• August: After five months of negotiations, NZTA Waka Kotahi has been forced to fork out another $208 million - which includes changing the design - to get the troubled road back on track
  • November: The Transport Agency calls for tenders to build an additional 650m merge lane extension at Linden heading south, towards Wellington
  • NZTA issues a promise: Come hell or highwater, Wellington's Transmission Gully will be open for motorists next September
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November, 2020 Photo: RNZ / Dom Thomas



  • February: Transport Minister says he expects Transmission Gully to be open by the end of the year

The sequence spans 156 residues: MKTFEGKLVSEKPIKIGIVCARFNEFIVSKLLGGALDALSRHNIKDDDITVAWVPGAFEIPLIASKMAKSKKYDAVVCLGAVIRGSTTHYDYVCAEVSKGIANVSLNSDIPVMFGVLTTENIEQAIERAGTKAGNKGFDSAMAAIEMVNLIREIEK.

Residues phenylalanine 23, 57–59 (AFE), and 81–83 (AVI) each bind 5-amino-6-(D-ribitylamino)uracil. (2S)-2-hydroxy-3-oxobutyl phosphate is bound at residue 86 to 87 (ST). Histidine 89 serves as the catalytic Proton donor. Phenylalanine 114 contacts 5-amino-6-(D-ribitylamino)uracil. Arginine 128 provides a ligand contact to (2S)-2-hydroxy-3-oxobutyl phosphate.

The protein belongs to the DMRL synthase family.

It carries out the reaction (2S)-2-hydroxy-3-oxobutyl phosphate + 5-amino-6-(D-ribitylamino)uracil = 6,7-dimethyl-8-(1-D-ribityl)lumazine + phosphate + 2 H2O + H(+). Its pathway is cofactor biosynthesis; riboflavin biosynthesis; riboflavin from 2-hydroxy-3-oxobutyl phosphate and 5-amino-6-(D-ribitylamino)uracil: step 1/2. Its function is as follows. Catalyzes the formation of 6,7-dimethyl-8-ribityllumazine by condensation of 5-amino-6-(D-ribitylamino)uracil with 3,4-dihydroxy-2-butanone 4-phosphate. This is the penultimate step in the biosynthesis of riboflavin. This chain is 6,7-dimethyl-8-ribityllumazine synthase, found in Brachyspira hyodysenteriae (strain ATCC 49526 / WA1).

• March: A litter of kittens is found on the constuction site
  • The Transport Agency allows the road builder CPB HEB todefer completion of 19 safety and quality assurance tests, and drops some requirements of a further 30 tests
  • 17 March: NZTA tells the contractor it must open the Wellington highway within the next two weeks
  • 30 March: The official opening of Transmission Gully finally takes place with the road expected to open to the public 31 March
  • Prime Minister Jacinda Ardern cuts the ribbon on Transmission Gully during the opening ceremony, 30 March 2022.

    Prime Minister Jacinda Ardern cuts the ribbon on Transmission Gully during the opening ceremony, 30 March 2022. Photo: RNZ / Jake McKee